Finding websites that are good backlink prospects is the foundation of any quality link building campaign. But you can’t judge a website or a backlink prospect just by having a quick look. A website that looks good may well be a poor prospect, while a website with some flaws might be an excellent prospect.
To really understand the value of a website you’ve got to dig into their backlink profile, see who’s linking to the site, explore why they’re linking to it, and discover what specific content attracts the most backlinks.
I was presenting a workshop on this topic at SMX London and while doing background research, I came across a list of the worst websites on the web in 2014 on WebPagesThatSuck.com:
Being curious, I wondered if these sites deserved the criticism of being the worst and decided to do a backlink analysis of the sites featured in this ‘anti-talent show’. Among the dross, I came across an absolute gem of an example – PaulGraham.com. Here’s the homepage:
Clearly spending pots of cash on design over substance is not one of Graham’s weaknesses!
The website looked awful back in 2014 when it ‘won’ the award, it was awful when it was first crawled by the Wayback Machine at archive.org, and now in 2020, the website still looks just as awful.
But when I did a backlink analysis, the quality and the richness of the backlinks that point to this ugly duckling were spectacular. Here’s a screenshot from Majestic.com who specialize in collecting and analyzing backlink data on a huge scale:
A good measure of any website is the number of quality websites and influential people who link to it. In that PaulGraham.com excels. The Majestic analysis shows a high Trust Flow of 74 with over 10,000 backlinks in the fresh index and over 26,000 in the historic index. That’s a really good score. Here are some examples of the backlinks I found:
Paul Graham in the New York Times
Take this article published on the NYTimes.com, A plan in case robots take the jobs. The article looks at the future impact Robots will have on jobs and suggests that giving everyone a basic paycheck may be one option.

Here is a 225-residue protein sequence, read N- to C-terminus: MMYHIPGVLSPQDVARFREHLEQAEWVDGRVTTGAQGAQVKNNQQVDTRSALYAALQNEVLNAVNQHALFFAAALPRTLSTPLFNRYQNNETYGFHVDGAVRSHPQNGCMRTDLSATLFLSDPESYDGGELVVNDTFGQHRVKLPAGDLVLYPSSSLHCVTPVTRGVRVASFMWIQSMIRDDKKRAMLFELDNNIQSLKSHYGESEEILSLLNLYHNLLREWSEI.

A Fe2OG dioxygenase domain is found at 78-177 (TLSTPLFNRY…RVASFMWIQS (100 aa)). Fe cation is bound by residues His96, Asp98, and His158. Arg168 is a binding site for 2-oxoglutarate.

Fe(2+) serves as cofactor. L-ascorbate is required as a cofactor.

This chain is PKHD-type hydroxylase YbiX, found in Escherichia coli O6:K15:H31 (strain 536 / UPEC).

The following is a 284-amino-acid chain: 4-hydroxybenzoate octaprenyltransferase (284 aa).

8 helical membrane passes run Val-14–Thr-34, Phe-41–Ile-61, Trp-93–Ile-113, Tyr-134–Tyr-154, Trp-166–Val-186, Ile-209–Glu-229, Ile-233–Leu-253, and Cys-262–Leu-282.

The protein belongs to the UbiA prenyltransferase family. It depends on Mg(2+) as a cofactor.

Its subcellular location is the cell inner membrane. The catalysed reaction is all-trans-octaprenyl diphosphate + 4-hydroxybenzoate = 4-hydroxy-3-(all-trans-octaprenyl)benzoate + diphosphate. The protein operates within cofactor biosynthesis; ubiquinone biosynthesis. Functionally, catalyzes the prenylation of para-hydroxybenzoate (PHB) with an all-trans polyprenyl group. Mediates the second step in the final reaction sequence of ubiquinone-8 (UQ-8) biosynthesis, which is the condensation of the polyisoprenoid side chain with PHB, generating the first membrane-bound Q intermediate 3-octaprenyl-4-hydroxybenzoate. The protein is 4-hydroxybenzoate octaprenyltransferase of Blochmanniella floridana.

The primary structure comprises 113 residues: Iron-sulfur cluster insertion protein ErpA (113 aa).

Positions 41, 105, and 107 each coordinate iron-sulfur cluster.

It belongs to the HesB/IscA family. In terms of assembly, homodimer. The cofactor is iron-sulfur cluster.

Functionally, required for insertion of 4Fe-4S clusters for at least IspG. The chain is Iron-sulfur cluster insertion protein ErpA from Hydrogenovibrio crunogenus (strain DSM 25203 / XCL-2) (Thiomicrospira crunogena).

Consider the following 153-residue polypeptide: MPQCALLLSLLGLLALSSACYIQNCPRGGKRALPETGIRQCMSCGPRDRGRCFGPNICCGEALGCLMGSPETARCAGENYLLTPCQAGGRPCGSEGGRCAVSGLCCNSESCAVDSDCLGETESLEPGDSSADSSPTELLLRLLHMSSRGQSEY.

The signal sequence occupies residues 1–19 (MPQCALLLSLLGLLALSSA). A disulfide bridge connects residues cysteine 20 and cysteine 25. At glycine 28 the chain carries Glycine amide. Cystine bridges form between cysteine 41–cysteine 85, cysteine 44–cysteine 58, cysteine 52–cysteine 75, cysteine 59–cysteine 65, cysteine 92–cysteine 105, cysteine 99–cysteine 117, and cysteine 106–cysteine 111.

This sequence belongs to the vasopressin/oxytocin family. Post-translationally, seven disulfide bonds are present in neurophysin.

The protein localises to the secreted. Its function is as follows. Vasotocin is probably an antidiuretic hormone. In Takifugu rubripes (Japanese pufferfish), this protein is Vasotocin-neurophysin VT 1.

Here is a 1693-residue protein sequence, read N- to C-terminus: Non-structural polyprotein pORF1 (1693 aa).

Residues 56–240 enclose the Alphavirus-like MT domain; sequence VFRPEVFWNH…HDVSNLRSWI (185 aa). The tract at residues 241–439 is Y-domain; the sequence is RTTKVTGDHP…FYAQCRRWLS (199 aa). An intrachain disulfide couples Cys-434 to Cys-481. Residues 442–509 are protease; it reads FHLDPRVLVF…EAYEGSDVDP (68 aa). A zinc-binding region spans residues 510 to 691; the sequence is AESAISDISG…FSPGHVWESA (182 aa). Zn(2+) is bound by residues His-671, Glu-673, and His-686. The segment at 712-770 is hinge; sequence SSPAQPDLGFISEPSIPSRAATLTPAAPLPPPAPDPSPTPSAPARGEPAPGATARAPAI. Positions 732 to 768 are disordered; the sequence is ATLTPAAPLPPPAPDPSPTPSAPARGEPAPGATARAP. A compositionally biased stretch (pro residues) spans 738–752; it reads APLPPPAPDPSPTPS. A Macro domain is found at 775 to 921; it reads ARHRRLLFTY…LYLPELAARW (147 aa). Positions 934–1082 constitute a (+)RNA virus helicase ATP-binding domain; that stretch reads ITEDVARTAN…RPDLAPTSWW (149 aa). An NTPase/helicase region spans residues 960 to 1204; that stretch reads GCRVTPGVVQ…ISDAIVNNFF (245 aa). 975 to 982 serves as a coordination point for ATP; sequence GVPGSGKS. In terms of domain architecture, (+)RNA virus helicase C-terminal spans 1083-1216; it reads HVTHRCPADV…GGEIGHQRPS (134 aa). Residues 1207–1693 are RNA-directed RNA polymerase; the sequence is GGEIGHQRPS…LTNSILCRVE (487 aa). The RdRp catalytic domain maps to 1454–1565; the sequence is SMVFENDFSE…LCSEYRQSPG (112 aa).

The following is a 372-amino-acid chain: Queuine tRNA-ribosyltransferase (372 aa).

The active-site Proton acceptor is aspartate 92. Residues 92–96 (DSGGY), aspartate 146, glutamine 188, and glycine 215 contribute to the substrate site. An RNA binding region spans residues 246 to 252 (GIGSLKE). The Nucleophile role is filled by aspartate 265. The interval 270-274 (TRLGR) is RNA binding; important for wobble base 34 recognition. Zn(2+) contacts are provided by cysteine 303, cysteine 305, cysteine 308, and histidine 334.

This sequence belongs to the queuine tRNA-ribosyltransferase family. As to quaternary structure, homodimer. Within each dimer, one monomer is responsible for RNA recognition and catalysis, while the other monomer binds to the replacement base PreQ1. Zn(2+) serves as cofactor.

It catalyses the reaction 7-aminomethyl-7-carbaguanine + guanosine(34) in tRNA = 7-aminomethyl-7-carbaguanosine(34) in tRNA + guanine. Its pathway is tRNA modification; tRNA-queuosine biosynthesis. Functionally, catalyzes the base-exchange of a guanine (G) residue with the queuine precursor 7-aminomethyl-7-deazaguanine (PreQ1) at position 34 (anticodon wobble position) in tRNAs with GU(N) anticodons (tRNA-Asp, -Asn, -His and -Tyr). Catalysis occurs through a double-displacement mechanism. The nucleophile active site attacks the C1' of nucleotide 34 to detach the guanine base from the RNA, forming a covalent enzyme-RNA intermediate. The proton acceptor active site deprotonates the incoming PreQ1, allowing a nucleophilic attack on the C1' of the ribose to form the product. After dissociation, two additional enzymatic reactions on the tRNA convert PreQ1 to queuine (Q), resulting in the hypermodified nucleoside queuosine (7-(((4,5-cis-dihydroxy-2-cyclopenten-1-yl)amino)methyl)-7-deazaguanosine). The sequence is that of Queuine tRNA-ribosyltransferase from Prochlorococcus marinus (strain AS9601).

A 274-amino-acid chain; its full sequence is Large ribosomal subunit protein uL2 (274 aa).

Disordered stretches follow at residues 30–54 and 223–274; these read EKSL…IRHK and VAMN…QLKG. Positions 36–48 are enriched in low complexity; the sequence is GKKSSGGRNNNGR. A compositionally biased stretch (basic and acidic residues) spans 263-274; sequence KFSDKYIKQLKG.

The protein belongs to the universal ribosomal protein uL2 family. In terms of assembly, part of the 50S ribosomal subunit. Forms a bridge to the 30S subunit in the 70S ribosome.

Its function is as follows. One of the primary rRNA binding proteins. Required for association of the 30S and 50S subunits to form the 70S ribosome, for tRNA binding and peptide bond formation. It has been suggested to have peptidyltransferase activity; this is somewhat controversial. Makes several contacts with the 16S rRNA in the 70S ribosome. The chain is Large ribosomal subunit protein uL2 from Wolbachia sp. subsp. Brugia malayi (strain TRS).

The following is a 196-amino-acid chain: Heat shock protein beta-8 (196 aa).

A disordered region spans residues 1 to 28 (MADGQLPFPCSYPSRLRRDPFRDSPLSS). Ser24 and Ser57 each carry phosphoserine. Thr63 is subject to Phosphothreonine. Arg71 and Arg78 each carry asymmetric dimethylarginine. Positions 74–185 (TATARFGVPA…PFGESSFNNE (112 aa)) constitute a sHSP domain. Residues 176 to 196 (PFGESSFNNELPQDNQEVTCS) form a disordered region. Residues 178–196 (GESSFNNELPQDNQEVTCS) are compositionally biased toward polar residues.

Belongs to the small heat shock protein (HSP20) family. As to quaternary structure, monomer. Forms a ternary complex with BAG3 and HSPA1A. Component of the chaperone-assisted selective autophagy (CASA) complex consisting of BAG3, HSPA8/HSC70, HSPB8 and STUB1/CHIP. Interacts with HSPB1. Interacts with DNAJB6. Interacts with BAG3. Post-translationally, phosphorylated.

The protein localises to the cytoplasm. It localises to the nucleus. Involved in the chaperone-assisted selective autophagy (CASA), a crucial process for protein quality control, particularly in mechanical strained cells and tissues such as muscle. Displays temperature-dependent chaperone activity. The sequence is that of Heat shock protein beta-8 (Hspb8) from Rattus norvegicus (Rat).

To back up his argument, the writer, Farhad Manjoo cites one of Paul Graham’s essays on Economic Inequality.
Here Manjoo’s aim is to provide additional information, so the reader while enjoying the article can move on and dig deeper into the topic. He clearly sees Graham as an authority in business.
Paul Graham on Forbes Magazine
Kyle Wong is a writer on digital Media and Entrepreneurship. Here in “Forbes” magazine, he covers, “3 Startup Resources For Aspiring Entrepreneurs”.
Here’s what he says about Graham, “Personally, I love reading Graham’s pieces… he has arguably more data points about what makes companies successful than any other person in the world. He has helped and funded over 800 startups including Dropbox, Airbnb, Stripe, and Reddit.”
He links to four essays by Graham including his personal favorite, “Do Things That Don’t Scale.”
This essay from Graham is packed with great practical advice for startups including, “for a startup to succeed, at least one founder (usually the CEO) will have to spend a lot of time on sales and marketing.”
Wong’s article is recommending top resource sites for entrepreneurs and obviously, it’s important that he only quotes excellent sources.
Paul Graham on Entrepreneur.com
And here’s another example from Entrepreneur Magazine, “Entrepreneurs Are Scheduling Their Days Down to the Minute for Ultimate Success” from VIP Contributor, John Rampton.
In the article, Rampton explains that when he started his own business, keeping to a regular daily schedule was a real challenge.
As he says, “There are days when you feel you’ve accomplished more than planned. But there are also days when you’re aimlessly running around”.
He realized that to be more productive, he needed more structure. He lists nine ways he achieved that goal, and Paul Graham provided the inspiration for number 4, Build your own maker’s schedule, manager’s schedule.
He says, “Building your own schedule is an idea influenced by Paul Graham where entrepreneurs create two different schedules (or plans) for each day.”
A maker’s schedule that focuses on tasks like problem-solving or building a product, and a manager’s schedule where you set aside time for tasks like marketing, sales, and meetings. Rampton wasn’t just citing a quote from Graham, but basing one of his own pieces of advice on what he learned from Graham.
Paul Graham on SparkToro
Here’s what this analysis tells us:
- You really can’t judge a website by how it looks, you’ve got to dig into the backlink profile to be sure – and you’re sure to find some surprises.
- Paul Graham publishes multiple quality essays on startups and entrepreneurship – he’s seen as a source of great insights. So much so that he is regularly cited in top publications.
- Graham’s work and writing are so good that it has inspired others, not only in their writing but in developing and growing their own businesses.
So, that’s the story of one ugly duckling. What about you? Have you found sites that you weren’t sure of in the first place, but later discovered they published great content and would be a quality backlink prospect? If so, please share them in the comments below.